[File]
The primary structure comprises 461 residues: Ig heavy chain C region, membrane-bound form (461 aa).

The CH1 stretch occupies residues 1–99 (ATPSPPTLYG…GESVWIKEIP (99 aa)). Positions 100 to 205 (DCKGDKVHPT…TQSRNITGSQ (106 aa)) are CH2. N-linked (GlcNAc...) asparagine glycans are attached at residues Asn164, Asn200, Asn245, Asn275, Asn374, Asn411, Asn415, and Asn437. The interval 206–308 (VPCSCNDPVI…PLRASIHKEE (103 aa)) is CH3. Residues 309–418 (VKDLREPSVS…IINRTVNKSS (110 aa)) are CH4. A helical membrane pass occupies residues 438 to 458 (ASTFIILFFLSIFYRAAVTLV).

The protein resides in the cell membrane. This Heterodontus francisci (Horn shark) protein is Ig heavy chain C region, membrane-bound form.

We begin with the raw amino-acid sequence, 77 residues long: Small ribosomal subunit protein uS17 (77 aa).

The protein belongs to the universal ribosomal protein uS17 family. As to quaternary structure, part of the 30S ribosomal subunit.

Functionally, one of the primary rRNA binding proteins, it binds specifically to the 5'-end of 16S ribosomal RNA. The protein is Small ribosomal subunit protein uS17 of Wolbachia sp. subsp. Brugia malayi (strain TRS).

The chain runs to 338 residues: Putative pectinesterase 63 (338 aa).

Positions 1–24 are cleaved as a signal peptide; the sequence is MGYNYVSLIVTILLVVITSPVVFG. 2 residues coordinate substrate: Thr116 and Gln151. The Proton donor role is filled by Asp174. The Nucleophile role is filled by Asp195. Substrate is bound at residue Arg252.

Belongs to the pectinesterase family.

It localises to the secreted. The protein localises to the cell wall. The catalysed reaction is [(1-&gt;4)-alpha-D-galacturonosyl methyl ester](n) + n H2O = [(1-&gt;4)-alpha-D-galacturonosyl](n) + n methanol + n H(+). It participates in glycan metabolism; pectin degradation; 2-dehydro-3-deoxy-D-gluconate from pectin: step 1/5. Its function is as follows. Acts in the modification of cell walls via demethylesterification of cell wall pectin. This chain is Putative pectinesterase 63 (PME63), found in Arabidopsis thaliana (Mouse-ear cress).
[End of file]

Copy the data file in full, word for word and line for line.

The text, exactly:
The primary structure comprises 461 residues: Ig heavy chain C region, membrane-bound form (461 aa).

The CH1 stretch occupies residues 1–99 (ATPSPPTLYG…GESVWIKEIP (99 aa)). Positions 100 to 205 (DCKGDKVHPT…TQSRNITGSQ (106 aa)) are CH2. N-linked (GlcNAc...) asparagine glycans are attached at residues Asn164, Asn200, Asn245, Asn275, Asn374, Asn411, Asn415, and Asn437. The interval 206–308 (VPCSCNDPVI…PLRASIHKEE (103 aa)) is CH3. Residues 309–418 (VKDLREPSVS…IINRTVNKSS (110 aa)) are CH4. A helical membrane pass occupies residues 438 to 458 (ASTFIILFFLSIFYRAAVTLV).

The protein resides in the cell membrane. This Heterodontus francisci (Horn shark) protein is Ig heavy chain C region, membrane-bound form.

We begin with the raw amino-acid sequence, 77 residues long: Small ribosomal subunit protein uS17 (77 aa).

The protein belongs to the universal ribosomal protein uS17 family. As to quaternary structure, part of the 30S ribosomal subunit.

Functionally, one of the primary rRNA binding proteins, it binds specifically to the 5'-end of 16S ribosomal RNA. The protein is Small ribosomal subunit protein uS17 of Wolbachia sp. subsp. Brugia malayi (strain TRS).

The chain runs to 338 residues: Putative pectinesterase 63 (338 aa).

Positions 1–24 are cleaved as a signal peptide; the sequence is MGYNYVSLIVTILLVVITSPVVFG. 2 residues coordinate substrate: Thr116 and Gln151. The Proton donor role is filled by Asp174. The Nucleophile role is filled by Asp195. Substrate is bound at residue Arg252.

Belongs to the pectinesterase family.

It localises to the secreted. The protein localises to the cell wall. The catalysed reaction is [(1-&gt;4)-alpha-D-galacturonosyl methyl ester](n) + n H2O = [(1-&gt;4)-alpha-D-galacturonosyl](n) + n methanol + n H(+). It participates in glycan metabolism; pectin degradation; 2-dehydro-3-deoxy-D-gluconate from pectin: step 1/5. Its function is as follows. Acts in the modification of cell walls via demethylesterification of cell wall pectin. This chain is Putative pectinesterase 63 (PME63), found in Arabidopsis thaliana (Mouse-ear cress).